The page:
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Chapter 14 PowerPoint Presentation

Chapter 14

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Chapter 14

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  1. Chapter 14 Injuries to the Tissues

  2. OA 10.21 • Differentiate between a primary injury and secondary injury

  3. Objectives • Introduce the terminology associated with injury classification • Introduce biomechanical forces that cause injuries • Explain biomechanical concepts for various tissues

  4. Injury classification • Intrinsic • Infection (viral, bacterial) • Extrinsic • Tissue stressed to the point of mechanical failure due to excessive force

  5. Extrinsic injury classification • Primary Injury • Direct immediate consequence of excessive force (trauma) • Secondary Injury • Delayed injury some time after initial trauma • An accommodation to the primary injury

  6. Extrinsic injury classification • Acute Injury • Mechanical failure of soft tissue due to excessive force occurring in a single bout • Sudden onset of short duration

  7. Extrinsic injury classification • Chronic Injury • Mechanical failure of soft tissue due to repeated micro-trauma occurring over an extended period of time • Gradual onset and are of prolonged duration

  8. Injury classification • Microtrauma • Occurs with repeated submaximal forces over time, and the tissues are unable to adapt • Macrotrauma • Occurs when a single force exceeds the tissue’s failure point

  9. Open vs. closed • Open • Exposed • Breaks the surface of the skin • Closed • Unexposed • Any injury that does not involve disruption of the skin surface

  10. Mechanical stresses • Load/Stress • External/internal force acting on the tissue • Force = Mass x Acceleration (F=ma) • Deformation/Strain • Extent of deformation under loading

  11. Load Deformation load/deformation • Mechanical force causes deformation • Degree of deformation depends on: • Tissue composition • Speed of applied load • Frequency of loading • Direction of loading

  12. Yield point • Load is greater than mechanical capabilities of the tissue • Elastic limit of the tissue has been reached • Mechanical failure occurs Ultimate Failure Point Load Yield Point Elastic Region Plastic Region Deformation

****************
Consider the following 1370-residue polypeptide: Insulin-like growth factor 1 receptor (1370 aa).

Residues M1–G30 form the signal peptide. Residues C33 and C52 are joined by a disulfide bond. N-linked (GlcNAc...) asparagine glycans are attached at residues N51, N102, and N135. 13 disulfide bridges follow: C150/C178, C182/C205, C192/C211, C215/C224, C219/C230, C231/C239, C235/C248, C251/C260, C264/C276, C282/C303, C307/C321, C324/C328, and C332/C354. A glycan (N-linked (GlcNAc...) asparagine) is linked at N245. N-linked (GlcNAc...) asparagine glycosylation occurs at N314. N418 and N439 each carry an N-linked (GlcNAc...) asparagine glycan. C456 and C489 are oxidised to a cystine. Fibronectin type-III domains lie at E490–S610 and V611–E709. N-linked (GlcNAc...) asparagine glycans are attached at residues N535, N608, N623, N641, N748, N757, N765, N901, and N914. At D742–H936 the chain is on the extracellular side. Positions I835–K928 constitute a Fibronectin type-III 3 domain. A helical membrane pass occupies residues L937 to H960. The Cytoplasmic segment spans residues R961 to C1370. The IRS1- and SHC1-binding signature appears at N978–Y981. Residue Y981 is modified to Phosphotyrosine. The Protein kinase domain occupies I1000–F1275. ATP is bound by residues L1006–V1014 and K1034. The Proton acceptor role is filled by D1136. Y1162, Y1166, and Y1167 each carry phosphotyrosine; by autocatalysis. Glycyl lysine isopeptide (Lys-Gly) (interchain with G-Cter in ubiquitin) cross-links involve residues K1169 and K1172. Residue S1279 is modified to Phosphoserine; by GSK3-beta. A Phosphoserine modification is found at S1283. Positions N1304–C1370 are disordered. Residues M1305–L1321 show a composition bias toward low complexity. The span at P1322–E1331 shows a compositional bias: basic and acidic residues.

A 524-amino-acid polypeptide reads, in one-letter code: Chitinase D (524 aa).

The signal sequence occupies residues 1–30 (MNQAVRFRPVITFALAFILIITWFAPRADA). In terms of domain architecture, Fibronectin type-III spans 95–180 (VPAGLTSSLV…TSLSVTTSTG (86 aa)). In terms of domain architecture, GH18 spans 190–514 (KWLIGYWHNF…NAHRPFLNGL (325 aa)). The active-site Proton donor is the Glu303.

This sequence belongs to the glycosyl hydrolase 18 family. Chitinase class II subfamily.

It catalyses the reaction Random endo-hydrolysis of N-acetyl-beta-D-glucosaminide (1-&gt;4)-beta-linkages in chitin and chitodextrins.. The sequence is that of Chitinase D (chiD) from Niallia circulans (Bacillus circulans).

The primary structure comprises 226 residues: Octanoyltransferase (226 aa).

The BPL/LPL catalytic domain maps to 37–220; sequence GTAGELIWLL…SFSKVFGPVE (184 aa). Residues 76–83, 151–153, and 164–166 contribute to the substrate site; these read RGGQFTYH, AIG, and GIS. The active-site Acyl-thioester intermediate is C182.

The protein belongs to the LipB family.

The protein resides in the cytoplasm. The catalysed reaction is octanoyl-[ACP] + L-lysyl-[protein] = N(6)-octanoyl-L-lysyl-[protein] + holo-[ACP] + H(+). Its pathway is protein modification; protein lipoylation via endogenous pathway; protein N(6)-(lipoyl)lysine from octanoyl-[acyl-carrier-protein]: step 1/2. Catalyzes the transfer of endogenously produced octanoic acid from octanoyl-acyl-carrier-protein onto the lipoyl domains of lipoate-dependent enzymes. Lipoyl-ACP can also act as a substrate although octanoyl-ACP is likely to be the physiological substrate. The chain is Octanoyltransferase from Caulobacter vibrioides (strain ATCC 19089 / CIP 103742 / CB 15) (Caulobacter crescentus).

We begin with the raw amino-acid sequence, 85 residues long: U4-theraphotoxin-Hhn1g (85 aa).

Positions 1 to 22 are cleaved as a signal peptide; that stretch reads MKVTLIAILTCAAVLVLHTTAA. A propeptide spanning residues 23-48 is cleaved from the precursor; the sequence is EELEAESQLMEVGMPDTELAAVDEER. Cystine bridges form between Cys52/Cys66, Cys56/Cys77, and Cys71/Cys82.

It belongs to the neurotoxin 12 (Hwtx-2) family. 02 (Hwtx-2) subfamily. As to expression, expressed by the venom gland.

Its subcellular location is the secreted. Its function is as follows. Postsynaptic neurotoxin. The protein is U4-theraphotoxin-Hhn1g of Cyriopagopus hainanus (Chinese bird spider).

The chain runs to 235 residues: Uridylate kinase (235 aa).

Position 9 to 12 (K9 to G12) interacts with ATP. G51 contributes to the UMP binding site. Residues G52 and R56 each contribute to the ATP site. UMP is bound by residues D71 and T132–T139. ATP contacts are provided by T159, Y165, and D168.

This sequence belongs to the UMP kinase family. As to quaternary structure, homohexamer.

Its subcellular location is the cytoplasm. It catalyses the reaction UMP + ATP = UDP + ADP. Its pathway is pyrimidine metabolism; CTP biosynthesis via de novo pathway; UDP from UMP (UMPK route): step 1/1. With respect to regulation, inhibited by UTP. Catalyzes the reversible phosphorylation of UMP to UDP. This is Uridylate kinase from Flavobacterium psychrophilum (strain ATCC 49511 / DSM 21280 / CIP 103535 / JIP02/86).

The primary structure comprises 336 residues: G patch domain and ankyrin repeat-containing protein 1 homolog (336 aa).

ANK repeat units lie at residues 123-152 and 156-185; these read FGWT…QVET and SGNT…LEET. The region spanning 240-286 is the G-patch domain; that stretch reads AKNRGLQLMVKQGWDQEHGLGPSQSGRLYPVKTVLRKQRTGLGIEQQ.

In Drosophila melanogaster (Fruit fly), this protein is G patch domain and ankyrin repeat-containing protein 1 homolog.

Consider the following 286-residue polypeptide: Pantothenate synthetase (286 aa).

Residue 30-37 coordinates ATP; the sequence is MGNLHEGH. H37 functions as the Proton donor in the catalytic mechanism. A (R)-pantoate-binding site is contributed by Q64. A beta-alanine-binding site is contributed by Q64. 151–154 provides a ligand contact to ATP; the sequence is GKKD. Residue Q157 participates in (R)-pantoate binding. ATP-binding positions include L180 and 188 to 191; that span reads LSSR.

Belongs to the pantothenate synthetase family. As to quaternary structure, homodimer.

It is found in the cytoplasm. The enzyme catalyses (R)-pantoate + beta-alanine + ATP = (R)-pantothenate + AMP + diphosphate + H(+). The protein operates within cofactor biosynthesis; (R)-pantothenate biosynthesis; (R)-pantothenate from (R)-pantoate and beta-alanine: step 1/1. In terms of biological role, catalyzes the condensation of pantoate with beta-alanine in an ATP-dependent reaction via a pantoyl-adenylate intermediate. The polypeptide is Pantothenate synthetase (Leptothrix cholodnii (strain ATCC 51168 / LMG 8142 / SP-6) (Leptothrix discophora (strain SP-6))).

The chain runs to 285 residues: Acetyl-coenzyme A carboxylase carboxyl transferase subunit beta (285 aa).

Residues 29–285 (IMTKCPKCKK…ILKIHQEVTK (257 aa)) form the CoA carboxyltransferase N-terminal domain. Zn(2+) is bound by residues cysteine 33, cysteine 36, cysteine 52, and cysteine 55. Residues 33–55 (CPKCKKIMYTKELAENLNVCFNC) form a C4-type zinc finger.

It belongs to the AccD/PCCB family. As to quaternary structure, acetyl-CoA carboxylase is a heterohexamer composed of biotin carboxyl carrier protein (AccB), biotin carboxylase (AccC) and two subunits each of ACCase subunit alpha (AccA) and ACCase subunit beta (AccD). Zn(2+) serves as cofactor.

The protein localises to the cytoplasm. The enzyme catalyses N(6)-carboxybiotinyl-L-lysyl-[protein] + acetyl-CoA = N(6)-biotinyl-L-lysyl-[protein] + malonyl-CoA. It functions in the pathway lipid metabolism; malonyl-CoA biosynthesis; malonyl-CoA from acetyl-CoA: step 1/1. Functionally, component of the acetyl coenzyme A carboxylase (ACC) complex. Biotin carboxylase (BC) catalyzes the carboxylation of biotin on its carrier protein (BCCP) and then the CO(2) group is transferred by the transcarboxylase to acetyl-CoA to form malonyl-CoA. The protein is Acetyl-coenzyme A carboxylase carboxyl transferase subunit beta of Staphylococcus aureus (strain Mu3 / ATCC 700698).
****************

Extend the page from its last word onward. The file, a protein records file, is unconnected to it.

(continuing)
13. Tissue stresses • Five primary mechanical forces that cause injury • Tension • Compression • Bending • Shear • Torsion

  14. Tissue stresses • Can occur alone or in combination • Type of force = Mechanism of Injury (MOI)

  15. tension • Creates a pulling action trying to elongate the structure • Longitudinal “tearing” stress • Overstretched tissue (i.e. valgus force)

  16. Valgus force

  17. compression • Creates a pushing action tending to shorten the structure • Stress is applied at each end (i.e. FOOSH)

  18. FOOSH

  19. bending • Loading about an axis – Combination of tension and compression

  20. Shear force • Force that acts perpendicular to the surface of a structure

  21. Shear force

  22. torsion • Load applied causing structure to twist about an axis

  23. Combined loading • Tissue is seldom loaded in one mode only • Subjected to multiple indeterminate loads • Geometric structure is irregular

  24. forces

  25. OA 10.22 • Give an example of each of the 5 mechanical forces that cause injury.

  26. Superficial injuries

  27. Integumentary System • Skin and structures derived from it • Hair, nails, sweat and oil glands

  28. Functions • Regulate body temperature • Protects body • Receives stimuli • Temp, pressure, pain • Eliminates waste • Sweat

  29. Three Layers • Epidermis: • Most Superficial

  30. Three Layers • Dermis: • Tough, Leathery Fibrous Connective Tissue • Partly Vascularized

  31. Three Layers • Subcutaneous (Hypodermis): • Superficial Fascia • Mostly Fat (Insulate & Absorb Shock) • Anchors Skin to Underlying Structures

  32. Three Layers

  33. Injurious Mechanical Forces • Friction • Scraping • Compression • Tearing • Cutting • Penetrating

  34. Open Vs. Closed • Open • Exposed • Breaks the surface of the skin • Closed • Unexposed • Any injury that does not involve disruption of the skin surface

  35. Abrasions • Scraping away of the superficial tissue • Sliding or skidding across a surface • Superficial in depth, large in area • Bleeding is minimal, risk of infection is great

  36. Laceration • Irregular cut caused by tearing forces • Jagged wound edges • Can be minor or very deep

  37. Puncture • Penetration of the skin by an object • Most susceptible to infection– why? • Impaling = object is embedded & partially sticks out

  38. Incision • A clean, straight, knife-like cut • Commonly caused by a surgeon

  39. Avulsion • Tearing away of tissue, commonly paired with a laceration. • Flap avulsion – tissue is still connected

  40. Calluses • Skin thickening due to increased friction or intermittent pressure

  41. Blister • Excessive friction combined with shear forces causing fluid build-up under the skin

  42. General Principles Of Wound Care

  43. Chain of infection pathogen